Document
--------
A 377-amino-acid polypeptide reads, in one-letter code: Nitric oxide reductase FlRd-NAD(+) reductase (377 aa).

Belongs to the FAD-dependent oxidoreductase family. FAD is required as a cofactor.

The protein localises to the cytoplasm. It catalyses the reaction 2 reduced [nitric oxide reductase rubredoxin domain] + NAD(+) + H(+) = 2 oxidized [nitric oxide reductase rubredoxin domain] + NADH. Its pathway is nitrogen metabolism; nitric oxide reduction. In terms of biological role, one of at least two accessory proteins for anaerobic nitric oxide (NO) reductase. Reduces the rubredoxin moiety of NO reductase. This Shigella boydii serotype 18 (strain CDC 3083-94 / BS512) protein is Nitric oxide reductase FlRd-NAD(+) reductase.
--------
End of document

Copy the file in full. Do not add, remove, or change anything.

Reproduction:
A 377-amino-acid polypeptide reads, in one-letter code: Nitric oxide reductase FlRd-NAD(+) reductase (377 aa).

Belongs to the FAD-dependent oxidoreductase family. FAD is required as a cofactor.

The protein localises to the cytoplasm. It catalyses the reaction 2 reduced [nitric oxide reductase rubredoxin domain] + NAD(+) + H(+) = 2 oxidized [nitric oxide reductase rubredoxin domain] + NADH. Its pathway is nitrogen metabolism; nitric oxide reduction. In terms of biological role, one of at least two accessory proteins for anaerobic nitric oxide (NO) reductase. Reduces the rubredoxin moiety of NO reductase. This Shigella boydii serotype 18 (strain CDC 3083-94 / BS512) protein is Nitric oxide reductase FlRd-NAD(+) reductase.